The British Museum has made overtures to returning the Parthenon Marbles to Greece when one of its most senior executives called for a “Parthenon partnership” with Athens, as reported in The Sunday Times.
Jonathan Williams, the museum’s deputy director said said that there may be an opportunity for the ancient sculptures, to go back to Greece for the first time in more than 200 years. The world’s longest-running cultural dispute may ease.
“What we are calling for is an active ‘Parthenon partnership’ with our friends and colleagues in Greece,” said Williams.
“I firmly believe there is space for a really dynamic and positive conversation within which new ways of working together can be found.
“There are many wonderful things we’d be delighted to borrow and lend. That’s what we do,” he said.
The Greeks have said they would be willing to loan treasures to the British Museum in exchange.
In another interview with The Sunday Times Culture magazine, Williams said that “the sculptures are an absolutely integral part of the British Museum. They have been here for over 200 years,”, but added “we want to change the temperature of the debate”.
Lina Mendoni, the Greek culture minister, said last week, “the atmosphere has changed.”
And that with “goodwill” a way forward could be found for both parties.
Greece’s prime minister Kyriakos Mitsotakis, said that Greece was open to negotiations but cautioned that “baby steps are not enough”.
Williams’s comments expand on those of George Osborne, the former chancellor and chairman of the museum’s trustees, who said last month that “there is a deal to be done”.
The Greek government first made a formal request for all of the sculptures to be returned permanently in 1983. The museum’s long-standing position is that it is happy to consider loans of objects to countries that do not claim ownership of them.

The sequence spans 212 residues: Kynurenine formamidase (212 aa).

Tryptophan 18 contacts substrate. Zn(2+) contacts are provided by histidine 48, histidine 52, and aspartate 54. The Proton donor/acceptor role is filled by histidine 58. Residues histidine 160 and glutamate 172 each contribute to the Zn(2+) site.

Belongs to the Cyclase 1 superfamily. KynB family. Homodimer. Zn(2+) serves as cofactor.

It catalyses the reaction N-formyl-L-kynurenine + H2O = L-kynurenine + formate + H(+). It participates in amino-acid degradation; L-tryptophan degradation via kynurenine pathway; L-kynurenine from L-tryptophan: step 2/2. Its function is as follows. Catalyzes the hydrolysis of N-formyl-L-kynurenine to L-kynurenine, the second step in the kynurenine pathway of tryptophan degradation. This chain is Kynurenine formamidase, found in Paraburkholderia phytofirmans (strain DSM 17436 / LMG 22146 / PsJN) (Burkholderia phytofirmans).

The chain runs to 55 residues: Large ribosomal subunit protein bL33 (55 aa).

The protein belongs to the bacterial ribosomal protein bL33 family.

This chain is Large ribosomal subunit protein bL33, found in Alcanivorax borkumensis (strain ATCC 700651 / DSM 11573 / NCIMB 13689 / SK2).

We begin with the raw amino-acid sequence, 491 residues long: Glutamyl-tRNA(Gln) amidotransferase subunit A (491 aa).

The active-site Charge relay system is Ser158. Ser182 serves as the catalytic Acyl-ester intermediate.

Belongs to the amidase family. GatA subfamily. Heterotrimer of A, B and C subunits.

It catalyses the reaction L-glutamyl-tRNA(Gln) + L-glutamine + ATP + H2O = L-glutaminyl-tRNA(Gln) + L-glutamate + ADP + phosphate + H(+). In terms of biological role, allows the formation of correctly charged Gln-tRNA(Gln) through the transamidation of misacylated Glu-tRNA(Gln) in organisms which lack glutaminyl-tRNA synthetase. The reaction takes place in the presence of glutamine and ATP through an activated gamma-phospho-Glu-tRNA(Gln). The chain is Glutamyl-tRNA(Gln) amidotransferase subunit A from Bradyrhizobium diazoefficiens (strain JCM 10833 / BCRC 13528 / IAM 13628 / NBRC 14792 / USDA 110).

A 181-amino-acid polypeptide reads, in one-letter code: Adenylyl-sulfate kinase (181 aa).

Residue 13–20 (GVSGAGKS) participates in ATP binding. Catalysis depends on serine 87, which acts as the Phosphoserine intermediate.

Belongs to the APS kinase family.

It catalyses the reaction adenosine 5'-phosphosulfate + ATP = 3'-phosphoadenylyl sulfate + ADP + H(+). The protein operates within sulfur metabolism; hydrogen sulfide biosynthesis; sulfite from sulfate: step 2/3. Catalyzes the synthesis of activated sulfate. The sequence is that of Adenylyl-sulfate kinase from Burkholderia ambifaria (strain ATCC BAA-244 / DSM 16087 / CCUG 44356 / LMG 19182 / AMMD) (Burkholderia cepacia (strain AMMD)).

Athens has rejected suggestions that it would borrow the marbles, as that would implicitly acknowledge British ownership of them.
Williams’s comments may fuel Greek hopes of restoring the priceless sculptures to their home.
“In the difficult days we are living in, returning them would be an act of history,” said Nikolaos Stampolidis, director of the Acropolis Museum in Athens.
“It would be as if the British were restoring democracy itself. If you were the British prime minister, wouldn’t you like to be remembered as the giver, not lender?”
The Sunday Times in quotations referred to the Parthenon Marbles as “the Elgin Marbles.” The 2,450-year-old frieze was sawn off the Parthenon under the orders of Thomas Bruce, the seventh Lord Elgin, in 1801 with the permission of the occupying Turkish Ottoman colonial authorities.
He sold the marbles to the UK government in 1816, and their ownership transferred to the British Museum’s trustees.